Autonomy and paternalism in medicine

  title={Autonomy and paternalism in medicine},
  author={Brian J. Pollard},
  journal={Medical Journal of Australia},
  • B. Pollard
  • Published 1 December 1993
  • Medicine
  • Medical Journal of Australia
The role of ethics in medical practice is now receiving close scrutiny, so it is timely that ethical concepts, such as autonomy and paternalism, be re‐examined in their applied contexts. As neither autonomy nor paternalism has a current universally accepted meaning, their significance varies in both ethical and clinical discussion. Of the two, autonomy has moved further from its original moral context, to the extent that it often now signifies no more than a person's expressed intention… 
Deconstructing paternalism--what serves the patient best?
  • N. Stan
  • Medicine
    Singapore medical journal
  • 2002
The essay argues through the case of Traditional Chinese Medicine (TCM), and acupuncture in particular, that the current dominant Western school of thought excludes other forms of "alternative" treatment through medical paternalism.
Personal autonomy in health settings and Shi’i Islamic Jurisprudence: a literature review
Evidence indicates that Shi’i Islamic jurisprudence respects personal autonomy, which points towards various controversies on individuals’ autonomy lead to different decision making outcomes by health workers in both different traditions.
Paternalism and the Utilization of Advance Care Directives
Patient care during the end-of-life period, the issue of advance care directives and paternalism in the light of some ethical theories and the role paternalism plays in its making and utilization ofvance care directives are discussed.
Patient Autonomy Investigation Under the Technology-Based Health Care System
  • Yi Yang
  • Medicine, Political Science
  • 2012
The major finding is that in the area of patient autonomy, it does not matter much whether the “physician decides” or the patient decides in the current “disease care” health system, where most of the doctors focus only on disease treatment using aggressive medical technologies.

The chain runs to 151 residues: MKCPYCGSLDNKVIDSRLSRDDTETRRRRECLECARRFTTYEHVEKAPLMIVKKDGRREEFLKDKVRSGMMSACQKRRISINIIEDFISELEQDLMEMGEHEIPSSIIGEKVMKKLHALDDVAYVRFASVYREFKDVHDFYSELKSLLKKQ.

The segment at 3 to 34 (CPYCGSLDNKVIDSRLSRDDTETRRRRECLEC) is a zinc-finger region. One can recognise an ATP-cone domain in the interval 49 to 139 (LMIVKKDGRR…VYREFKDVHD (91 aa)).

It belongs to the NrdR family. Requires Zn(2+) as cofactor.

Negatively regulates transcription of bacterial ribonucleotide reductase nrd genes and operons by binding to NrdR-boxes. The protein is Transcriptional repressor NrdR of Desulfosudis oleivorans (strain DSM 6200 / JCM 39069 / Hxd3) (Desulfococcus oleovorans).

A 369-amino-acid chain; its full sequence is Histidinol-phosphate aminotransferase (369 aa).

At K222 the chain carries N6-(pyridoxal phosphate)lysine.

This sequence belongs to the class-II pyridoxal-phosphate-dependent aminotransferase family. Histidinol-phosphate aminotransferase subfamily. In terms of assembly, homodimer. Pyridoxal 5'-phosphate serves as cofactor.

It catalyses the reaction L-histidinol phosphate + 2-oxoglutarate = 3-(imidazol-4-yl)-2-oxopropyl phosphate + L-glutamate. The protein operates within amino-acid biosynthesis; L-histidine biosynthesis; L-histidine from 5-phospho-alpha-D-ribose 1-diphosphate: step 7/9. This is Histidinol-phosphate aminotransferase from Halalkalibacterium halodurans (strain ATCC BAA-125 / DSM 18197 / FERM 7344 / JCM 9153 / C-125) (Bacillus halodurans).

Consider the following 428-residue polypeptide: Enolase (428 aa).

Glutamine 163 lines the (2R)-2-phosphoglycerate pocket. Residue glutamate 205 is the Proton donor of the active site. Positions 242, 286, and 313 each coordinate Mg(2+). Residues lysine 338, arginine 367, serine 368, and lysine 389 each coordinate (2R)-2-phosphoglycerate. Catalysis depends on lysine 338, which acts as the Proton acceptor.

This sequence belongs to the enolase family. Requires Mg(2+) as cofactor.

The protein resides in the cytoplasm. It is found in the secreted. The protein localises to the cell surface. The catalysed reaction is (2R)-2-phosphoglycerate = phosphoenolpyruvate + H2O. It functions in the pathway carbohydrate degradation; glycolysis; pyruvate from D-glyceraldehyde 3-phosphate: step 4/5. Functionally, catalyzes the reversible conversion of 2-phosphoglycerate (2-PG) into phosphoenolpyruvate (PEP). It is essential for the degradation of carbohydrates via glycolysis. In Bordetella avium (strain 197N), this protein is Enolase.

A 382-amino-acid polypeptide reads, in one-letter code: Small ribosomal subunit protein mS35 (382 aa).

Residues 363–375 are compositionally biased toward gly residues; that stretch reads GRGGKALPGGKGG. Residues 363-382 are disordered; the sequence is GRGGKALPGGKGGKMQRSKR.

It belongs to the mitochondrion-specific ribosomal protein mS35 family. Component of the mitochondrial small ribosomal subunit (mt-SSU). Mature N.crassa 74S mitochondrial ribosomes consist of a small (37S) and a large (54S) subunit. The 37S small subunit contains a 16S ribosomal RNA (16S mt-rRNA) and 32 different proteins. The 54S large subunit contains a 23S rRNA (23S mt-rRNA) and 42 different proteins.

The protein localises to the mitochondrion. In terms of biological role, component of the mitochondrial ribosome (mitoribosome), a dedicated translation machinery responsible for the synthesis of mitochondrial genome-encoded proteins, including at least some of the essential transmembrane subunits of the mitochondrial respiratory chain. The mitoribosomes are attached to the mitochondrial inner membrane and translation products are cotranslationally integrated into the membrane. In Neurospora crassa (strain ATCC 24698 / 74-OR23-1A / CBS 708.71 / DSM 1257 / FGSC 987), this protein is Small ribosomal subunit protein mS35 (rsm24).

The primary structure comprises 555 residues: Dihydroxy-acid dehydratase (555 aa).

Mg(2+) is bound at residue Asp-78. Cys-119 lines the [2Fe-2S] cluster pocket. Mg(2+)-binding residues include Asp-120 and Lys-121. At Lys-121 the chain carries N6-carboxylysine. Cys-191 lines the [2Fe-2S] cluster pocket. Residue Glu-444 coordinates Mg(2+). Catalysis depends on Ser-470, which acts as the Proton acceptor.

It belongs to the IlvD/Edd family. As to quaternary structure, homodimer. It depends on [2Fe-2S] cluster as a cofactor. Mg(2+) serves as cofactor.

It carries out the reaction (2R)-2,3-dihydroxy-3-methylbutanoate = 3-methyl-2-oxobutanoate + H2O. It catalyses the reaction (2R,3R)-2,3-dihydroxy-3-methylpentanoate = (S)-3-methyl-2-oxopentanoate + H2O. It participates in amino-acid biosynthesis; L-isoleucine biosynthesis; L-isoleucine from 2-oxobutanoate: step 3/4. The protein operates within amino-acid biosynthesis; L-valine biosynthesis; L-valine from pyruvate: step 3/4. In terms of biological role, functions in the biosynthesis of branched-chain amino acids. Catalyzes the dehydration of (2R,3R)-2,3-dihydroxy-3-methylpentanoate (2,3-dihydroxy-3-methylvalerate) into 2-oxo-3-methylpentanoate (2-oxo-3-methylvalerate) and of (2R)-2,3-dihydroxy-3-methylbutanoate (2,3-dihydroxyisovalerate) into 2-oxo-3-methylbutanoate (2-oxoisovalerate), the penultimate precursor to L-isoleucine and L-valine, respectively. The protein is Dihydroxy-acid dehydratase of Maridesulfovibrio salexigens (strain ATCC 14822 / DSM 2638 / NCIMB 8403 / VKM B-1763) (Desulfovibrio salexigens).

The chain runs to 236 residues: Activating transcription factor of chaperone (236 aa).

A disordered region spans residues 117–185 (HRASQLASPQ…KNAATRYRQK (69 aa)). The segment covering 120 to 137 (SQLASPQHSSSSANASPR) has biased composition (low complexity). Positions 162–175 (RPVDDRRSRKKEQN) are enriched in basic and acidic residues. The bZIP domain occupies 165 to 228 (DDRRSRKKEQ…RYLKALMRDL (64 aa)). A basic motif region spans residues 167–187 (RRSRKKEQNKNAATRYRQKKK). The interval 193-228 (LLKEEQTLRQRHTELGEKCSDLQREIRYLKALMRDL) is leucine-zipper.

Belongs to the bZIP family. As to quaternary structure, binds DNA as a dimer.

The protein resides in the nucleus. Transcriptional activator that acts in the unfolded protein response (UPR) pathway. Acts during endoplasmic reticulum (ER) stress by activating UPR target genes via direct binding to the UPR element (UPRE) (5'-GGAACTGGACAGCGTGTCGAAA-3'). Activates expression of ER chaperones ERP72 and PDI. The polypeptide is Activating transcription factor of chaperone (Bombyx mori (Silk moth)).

Doctors' moral beliefs and public policy
It is suggested that the conventional compromise — compulsory referral — is morally problematic, and the solution to this problem is to regard referral as ‘just another’ controversial medical practice.
How to manage patients who refuse medical treatment? Case report and review of legislative acts on patient autonomy in Poland Jak postępować z chorymi niewyrażającymi zgody na leczenie? Opis przypadku i przegląd aktów prawnych związanych z autonomią pacjenta w Polsce
The following publication describes the case of a female patient who refused consent to surgical intervention, and died shortly thereafter, and the legal aspects concerning patient autonomy in Poland are reviewed.
Communication with Cancer Patients in Culturally Diverse Societies
This chapter attempts to combine a general review of communication in cancer medicine with a consideration of these multicultural issues raised by the management of cancer patients within a multicultural society.
Lay constructions of decision‐making in cancer
Twenty women with cancer were interviewed via telephone 2 weeks after their first consultation with one of 6 medical oncologists and recruitment continued until informational redundancy was achieved.
Compliance with triage to intensive care recommendations
Recommendations for triage to intensive care are rarely observed, particularly when the unit is full or triage is done over the phone, and these recommendations may need to be redesigned to improve their practicability under real-life conditions.
Patient desire for information and decision making in health care decisions: the Autonomy Preference Index and the Health Opinion Survey.
OBJECTIVES: To compare results on the Autonomy Preference Index (API) and the Health Opinion Survey (HOS), two instruments that measure patient desire for information and involvement in decision


Can others exercise an incapacitated patient's right to die?
This issue of the Hastings Center Report on the first right to die case to come before the U.S. Supreme Court warns against recognizing a third party's claim to exercise an individual's constitutional right to decide about medical care on her behalf, which can apply only to decisions concerning oneself, and cannot be exercised by another.
Disclosure and Informed-Consent: Does it Matter How We Tell it?
  • R. Faden
  • Medicine
    Health education monographs
  • 1977
This study evaluated four alternative disclosure models and suggested that the informed consent process is little affected by disclosure medium and that it may be possible to strive for cost-efficiency in disclosure without compromising the quality of the consent obtained.
What we do and do not know about informed consent.
It is imperative that authorities charged with making law and policy involving informed consent not rely on empirical findings currently offer no conclusive evidence that informed consent either is or is not feasible.
Brophy v
  • New Eng/and Sinai Hospita/497 NE2d 626 (Mass 1980).
  • 1993
JF.The principle of autonomy
  • 1983
The principle of autonomy
  • Principles of biomedical ethics
  • 1983
Autonomy and the refusal of lifesaving treatment
  • Hastings Cent Rep 1981;
  • 1981
Therapeutic relationship: contemporary medical perspective
  • Encyclopedia of ethics. Reich W, editor. New York: Macmillan,
  • 1978